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I am reading about the derivation of the Mermin-Ho relation in chapter III. B of (Kamien, 2002) and trying to understand how it fits with the hairy ball theorem.

Assuming you have a unit vector $\hat{n}(\vec{r})$ which covers the entire unit sphere and can be presented in the form $\hat{n}(\vec{r}) = \hat{e}_1(\vec{r}) \times \hat{e}_2(\vec{r})$, this gives rise to a spin connection $\Omega(\vec{r}) = \hat{e}_1(\vec{r}) \cdot \nabla \hat{e}_2(\vec{r})$. The Mermin-Ho relation now establishes, that it's curl is independent of the choice of $\hat{e}_1(\vec{r})$, $\hat{e}_2(\vec{r})$ via $$ [\nabla \times \Omega(\vec{r})]_i = \frac{1}{2} \varepsilon_{\alpha\beta\gamma} n^\alpha(\vec{r}) \varepsilon_{ijk} \partial_j n^\beta(\vec{r}) \partial_k n^\gamma(\vec{r}) $$

However, considering $\hat{n}(\vec{r})$ as the position on a unit sphere, then $\hat{e}_1(\vec{r})$ (as well as $\hat{e}_2(\vec{r})$) forms a tangent vector field to the unit sphere and – following the hairy ball theorem/Poicaré-Hopf theorem – has to have a singularity of index 2. This leads to a singularity in $\Omega(\vec{r})$ and taking the curl should give an additional $\delta$-function of strength $4 \pi$.

In other words, why doesn't the Mermin-Ho relation read something like $$ [\nabla \times \Omega(\vec{r})]_i = \frac{1}{2} \varepsilon_{\alpha\beta\gamma} n^\alpha(\vec{r}) \varepsilon_{ijk} \partial_j n^\beta(\vec{r}) \partial_k n^\gamma(\vec{r}) + 4 \pi \delta(\vec{r}-\vec{r}^\prime) $$ where $\vec{r}^\prime$ captures where the index-2 singularity of $\hat{e}_1(\vec{r})$, and therefore of $\Omega(\vec{r})$, is placed?

This is also a conceptual question with respect to the physics:

As a $\Omega(\vec{r})$ can be interpreted as a vector potential, its curl constitutes a magnetic field $\vec{B} = \nabla \times \Omega$. If $\hat{n}(\vec{r})$ winds exactly once around the unit sphere, as it is the case for a magnetic skyrmion, the integrated magnetic flux $\Phi = \int d^2r B(\vec{r}) = -4 \pi$ (for $e = \hbar = 1$). However, this flux would be cancelled exactly by the $\delta$-function of strength $4 \pi$. So, is there a total magnetic flux or does it vanish?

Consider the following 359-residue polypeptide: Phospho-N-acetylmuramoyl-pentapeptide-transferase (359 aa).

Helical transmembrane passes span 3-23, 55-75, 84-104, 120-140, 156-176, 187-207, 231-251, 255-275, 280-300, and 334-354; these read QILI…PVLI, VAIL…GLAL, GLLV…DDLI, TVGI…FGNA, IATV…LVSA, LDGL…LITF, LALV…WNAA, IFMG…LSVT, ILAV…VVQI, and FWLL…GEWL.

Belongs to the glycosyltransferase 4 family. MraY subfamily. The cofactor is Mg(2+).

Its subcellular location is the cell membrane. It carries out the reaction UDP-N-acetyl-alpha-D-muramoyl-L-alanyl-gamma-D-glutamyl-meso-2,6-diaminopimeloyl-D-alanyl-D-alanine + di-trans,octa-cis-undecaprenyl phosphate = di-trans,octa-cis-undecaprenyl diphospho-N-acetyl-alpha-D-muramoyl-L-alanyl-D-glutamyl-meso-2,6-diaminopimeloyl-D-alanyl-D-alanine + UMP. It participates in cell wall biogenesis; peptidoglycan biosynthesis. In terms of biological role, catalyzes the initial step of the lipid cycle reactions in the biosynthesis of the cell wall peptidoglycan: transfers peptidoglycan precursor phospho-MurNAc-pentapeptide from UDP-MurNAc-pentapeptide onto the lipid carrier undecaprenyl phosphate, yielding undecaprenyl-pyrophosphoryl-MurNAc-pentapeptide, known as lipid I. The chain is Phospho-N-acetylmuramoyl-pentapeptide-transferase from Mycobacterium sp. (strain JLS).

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The whole derivation of the Mermin-Ho relation required a choice of $\hat{e}_1$ and $\hat{e}_2$ so that $\hat{n} = \hat{e}_1 \times \hat{e}_2$ everywhere. The construction of $\Omega$ requires them to be differentiable.

However, from the hairy ball theorem we know that it is impossible for $\hat{e}_1$ and $\hat{e}_2$ to be smooth and differentiable. Thus, there are places, where $\Omega$ is singular – but right there, the Mermin-Ho relation simply does not apply because our initial assumption, of $\hat{e}_1$ and $\hat{e}_2$ being smooth, does not hold.

To define the Mermin-Ho relation, poke a hole everywhere on the unit sphere where singularities occur and define $\hat{e}_1$ and $\hat{e}_2$ everywhere else apart from these holes. This way, one has excluded the singularities.

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